How Radiologists Are Paid: An Economic History, Part III: The Bubble Years.
Professor Emeritus, M.I.T. and Department of Health Care Policy, Harvard Medical School, Massachusetts.
Chair of Radiology, Department of Radiology, UMass Memorial Medical Center and UMass Medical School, Worcester, Massachusetts. Electronic address: [email protected]
- Published Article
Journal of the American College of Radiology : JACR
- Publication Date
Aug 01, 2020
With the collapse of the Clinton health care reforms, advanced imaging entered an economic bubble. Between 1995 and 2006, the number of CT and MRI studies almost tripled, from 21 million to 62 million and from 9.1 to 26.6 million, respectively. The increase reflected increases in both the number of scanners and the number of scans generated per CT or MRI scanner. Without restrictions, the profits generated by CT and MR ownership inevitably spread from hospitals first to imaging centers and later to individual physicians' offices and led to potential for conflict of interest and self-referral. During this time, the increase in radiologists' efficiency was fueled by the conversion from "film" to digitized images and PACS. In conjunction with increased volume and efficiency, radiologists' compensation increased throughout the 1990s. Copyright © 2020 American College of Radiology. Published by Elsevier Inc. All rights reserved.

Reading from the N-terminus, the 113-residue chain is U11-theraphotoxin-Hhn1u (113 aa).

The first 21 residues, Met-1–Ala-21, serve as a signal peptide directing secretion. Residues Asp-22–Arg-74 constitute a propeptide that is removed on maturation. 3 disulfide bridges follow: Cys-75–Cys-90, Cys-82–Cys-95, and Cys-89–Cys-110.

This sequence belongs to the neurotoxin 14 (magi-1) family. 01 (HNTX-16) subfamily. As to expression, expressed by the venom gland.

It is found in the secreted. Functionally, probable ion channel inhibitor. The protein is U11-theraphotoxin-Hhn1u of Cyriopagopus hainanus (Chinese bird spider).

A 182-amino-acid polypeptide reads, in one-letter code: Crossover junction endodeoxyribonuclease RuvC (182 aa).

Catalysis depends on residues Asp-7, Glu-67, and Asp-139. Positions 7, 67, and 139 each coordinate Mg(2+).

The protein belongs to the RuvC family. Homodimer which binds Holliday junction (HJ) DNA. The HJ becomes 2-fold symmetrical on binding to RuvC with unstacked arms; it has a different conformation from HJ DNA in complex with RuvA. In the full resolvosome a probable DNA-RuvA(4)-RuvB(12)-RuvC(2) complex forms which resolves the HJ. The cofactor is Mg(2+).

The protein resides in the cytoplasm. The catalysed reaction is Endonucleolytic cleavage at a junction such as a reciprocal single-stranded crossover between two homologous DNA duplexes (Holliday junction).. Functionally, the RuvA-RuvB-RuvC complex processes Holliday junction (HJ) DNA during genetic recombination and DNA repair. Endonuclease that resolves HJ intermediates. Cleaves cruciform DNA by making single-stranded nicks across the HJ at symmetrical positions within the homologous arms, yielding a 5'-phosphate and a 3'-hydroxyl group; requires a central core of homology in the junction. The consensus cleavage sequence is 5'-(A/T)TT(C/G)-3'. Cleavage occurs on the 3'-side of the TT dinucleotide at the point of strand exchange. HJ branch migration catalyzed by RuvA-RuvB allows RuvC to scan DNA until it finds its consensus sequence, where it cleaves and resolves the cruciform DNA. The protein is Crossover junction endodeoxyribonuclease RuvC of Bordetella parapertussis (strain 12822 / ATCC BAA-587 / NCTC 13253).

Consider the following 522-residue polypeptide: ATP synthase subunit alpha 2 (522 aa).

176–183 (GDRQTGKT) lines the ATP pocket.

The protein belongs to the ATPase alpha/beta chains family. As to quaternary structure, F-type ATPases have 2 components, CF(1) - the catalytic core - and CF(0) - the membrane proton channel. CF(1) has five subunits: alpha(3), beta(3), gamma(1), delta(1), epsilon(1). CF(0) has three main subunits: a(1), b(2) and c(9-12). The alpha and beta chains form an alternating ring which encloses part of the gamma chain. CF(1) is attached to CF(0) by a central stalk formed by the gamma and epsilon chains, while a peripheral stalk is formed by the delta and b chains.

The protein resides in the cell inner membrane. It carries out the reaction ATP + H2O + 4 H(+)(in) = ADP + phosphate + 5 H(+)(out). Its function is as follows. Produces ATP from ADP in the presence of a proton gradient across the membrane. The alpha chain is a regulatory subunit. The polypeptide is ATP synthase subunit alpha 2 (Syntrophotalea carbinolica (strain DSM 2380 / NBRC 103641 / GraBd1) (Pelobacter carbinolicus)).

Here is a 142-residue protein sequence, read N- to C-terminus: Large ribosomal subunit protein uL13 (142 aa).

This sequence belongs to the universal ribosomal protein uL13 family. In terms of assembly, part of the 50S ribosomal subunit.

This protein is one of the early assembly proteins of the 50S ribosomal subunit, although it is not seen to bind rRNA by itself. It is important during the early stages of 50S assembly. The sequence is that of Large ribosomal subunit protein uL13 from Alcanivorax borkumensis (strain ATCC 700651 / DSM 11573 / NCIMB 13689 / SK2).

Report this publication
From MEDLINE®/PubMed®, a database of the U.S. National Library of Medicine.
This record was last updated on 08/13/2020 and may not reflect the most current and accurate biomedical/scientific data available from NLM.
The corresponding record at NLM can be accessed at https://www.ncbi.nlm.nih.gov/pubmed/32202253